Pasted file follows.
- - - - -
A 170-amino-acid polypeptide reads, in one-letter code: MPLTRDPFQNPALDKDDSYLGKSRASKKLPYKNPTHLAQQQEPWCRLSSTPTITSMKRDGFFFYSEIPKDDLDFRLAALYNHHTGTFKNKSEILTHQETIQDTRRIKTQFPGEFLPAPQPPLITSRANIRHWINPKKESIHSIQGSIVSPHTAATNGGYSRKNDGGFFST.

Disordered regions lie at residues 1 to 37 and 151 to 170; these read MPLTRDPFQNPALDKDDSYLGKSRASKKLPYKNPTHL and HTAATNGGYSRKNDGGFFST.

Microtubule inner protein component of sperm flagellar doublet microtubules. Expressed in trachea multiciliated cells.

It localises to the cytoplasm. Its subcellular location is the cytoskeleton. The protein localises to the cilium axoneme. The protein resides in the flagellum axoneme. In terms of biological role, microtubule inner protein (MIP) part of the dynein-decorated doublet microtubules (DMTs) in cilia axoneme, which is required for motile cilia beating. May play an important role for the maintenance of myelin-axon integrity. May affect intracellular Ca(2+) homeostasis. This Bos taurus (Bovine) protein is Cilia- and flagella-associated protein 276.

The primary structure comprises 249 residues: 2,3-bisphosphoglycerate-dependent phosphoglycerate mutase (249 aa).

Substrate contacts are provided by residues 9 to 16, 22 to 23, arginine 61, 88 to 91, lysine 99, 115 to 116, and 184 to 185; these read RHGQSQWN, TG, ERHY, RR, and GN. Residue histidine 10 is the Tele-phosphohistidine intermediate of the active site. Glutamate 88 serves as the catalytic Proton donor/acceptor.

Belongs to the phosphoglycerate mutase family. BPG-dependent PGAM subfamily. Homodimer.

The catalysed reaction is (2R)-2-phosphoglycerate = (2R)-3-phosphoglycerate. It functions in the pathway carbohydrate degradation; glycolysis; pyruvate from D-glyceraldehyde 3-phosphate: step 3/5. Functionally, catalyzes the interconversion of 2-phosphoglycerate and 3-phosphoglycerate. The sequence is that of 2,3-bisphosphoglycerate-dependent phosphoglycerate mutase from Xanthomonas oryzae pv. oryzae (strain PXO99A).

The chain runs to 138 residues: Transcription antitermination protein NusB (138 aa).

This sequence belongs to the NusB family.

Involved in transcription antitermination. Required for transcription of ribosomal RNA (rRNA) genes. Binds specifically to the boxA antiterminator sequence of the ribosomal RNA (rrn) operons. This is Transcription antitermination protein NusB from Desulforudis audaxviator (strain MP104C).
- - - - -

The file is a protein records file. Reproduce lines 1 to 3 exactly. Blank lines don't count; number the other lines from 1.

A 170-amino-acid polypeptide reads, in one-letter code: MPLTRDPFQNPALDKDDSYLGKSRASKKLPYKNPTHLAQQQEPWCRLSSTPTITSMKRDGFFFYSEIPKDDLDFRLAALYNHHTGTFKNKSEILTHQETIQDTRRIKTQFPGEFLPAPQPPLITSRANIRHWINPKKESIHSIQGSIVSPHTAATNGGYSRKNDGGFFST.

Disordered regions lie at residues 1 to 37 and 151 to 170; these read MPLTRDPFQNPALDKDDSYLGKSRASKKLPYKNPTHL and HTAATNGGYSRKNDGGFFST.

Microtubule inner protein component of sperm flagellar doublet microtubules. Expressed in trachea multiciliated cells.